Cabinet clears amendment to grant citizenship to non-Muslim refugees

Citizenship bill likely to be tabled in parliament next week, Amit Shah allays fears
File Photo: Union Home Minister Amit Shah with BJP leaders.

New Delhi: The Union Cabinet has cleared the Citizenship (Amendment) Bill that seeks to grant citizenship to non-Muslim refugees from Pakistan, Bangladesh and Afghanistan if they faced religious persecution there, sources said on Wednesday.

The BJP leadership had underscored the significance of the Citizenship (Amendment) Bill by equating its importance with the move to nullify Article 370 provisions, with senior leader Rajnath Singh asking party MPs to be present in large numbers when Home Minister Amit Shah tables it in Parliament next week.

Rejecting the opposition's criticism of the the Citizenship Bill, which seeks to grant citizenship to non-Muslim refugees from Pakistan, Bangladesh and Afghanistan if they faced religious persecution there, Singh asserted that the BJP has always worked to unite the country and its people. 

Singh also made a reference to the charge that the bill was against secularism as its beneficiaries excluded Muslims. He said the three neighbouring countries were essentially Islamic nations and so it is non-Muslims and not Muslims who are at the receiving end of religious persecution there.

He urged the BJP MPs to be present in Parliament in large numbers when Amit Shah tables the bill, which Singh believed is likely to be cleared by the Union Cabinet on Wednesday.

Union Home Minister Amit Shah had on Saturday held discussions with leaders of political parties, students bodies and civil society groups of Assam, Arunachal Pradesh and Meghalaya on the contours of the proposed CAB and listened to their views, sources said.

Chief Ministers of Assam, Arunachal Pradesh and Meghalaya Sarbananda Sonowal, Pema Khandu and Conrad Sangma respectively, Union minister Kiren Rijiju, several MPs attended the meetings separately.

Sonowal said the consultations carried out by Shah will allay all apprehensions on the CAB.

"This is a very honest and democratic approach of taking along every section of people of the Northeast. I am sure those who have attended the meetings with the home minister felt assured of the central government's commitments towards the region,” Sonowal said.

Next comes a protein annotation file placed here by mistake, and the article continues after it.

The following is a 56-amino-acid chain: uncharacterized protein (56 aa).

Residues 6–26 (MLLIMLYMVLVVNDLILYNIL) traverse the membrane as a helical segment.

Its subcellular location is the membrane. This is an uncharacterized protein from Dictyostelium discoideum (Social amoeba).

Most regional parties and civil society groups raised the issue of how CAB could affect the tribals.

Sources said the home minister is learnt to have indicated to them that the CAB may not affect the tribal areas protected by the Inner Line Permit (ILP) regime and those who are governed under the Sixth Schedule of the Constitution.

These areas may be exempted from the ambit of the proposed bill, Shah is believed to have conveyed to the delegations, sources said.

An election promise of the BJP in the 2014 and the 2019 Lok Sabha polls, the bill seeks to amend the Citizenship Act, 1955, in order to grant Indian nationality to Hindus, Sikhs, Buddhists, Jains, Parsis and Christians, who come to India due to religious persecution in Bangladesh, Pakistan and Afghanistan even if they don't possess proper documents.

A large section of people and a few organisations in the Northeast have opposed the bill, saying it will nullify the provisions of the Assam Accord of 1985, which fixed March 24, 1971, as the cut-off date for deportation of all illegal immigrants irrespective of religion.

The Congress, Trinamool Congress, Communist Party of India (Marxist) and a few other political parties have been steadfastly opposing the bill, claiming that citizenship can't be given on the basis of religion.

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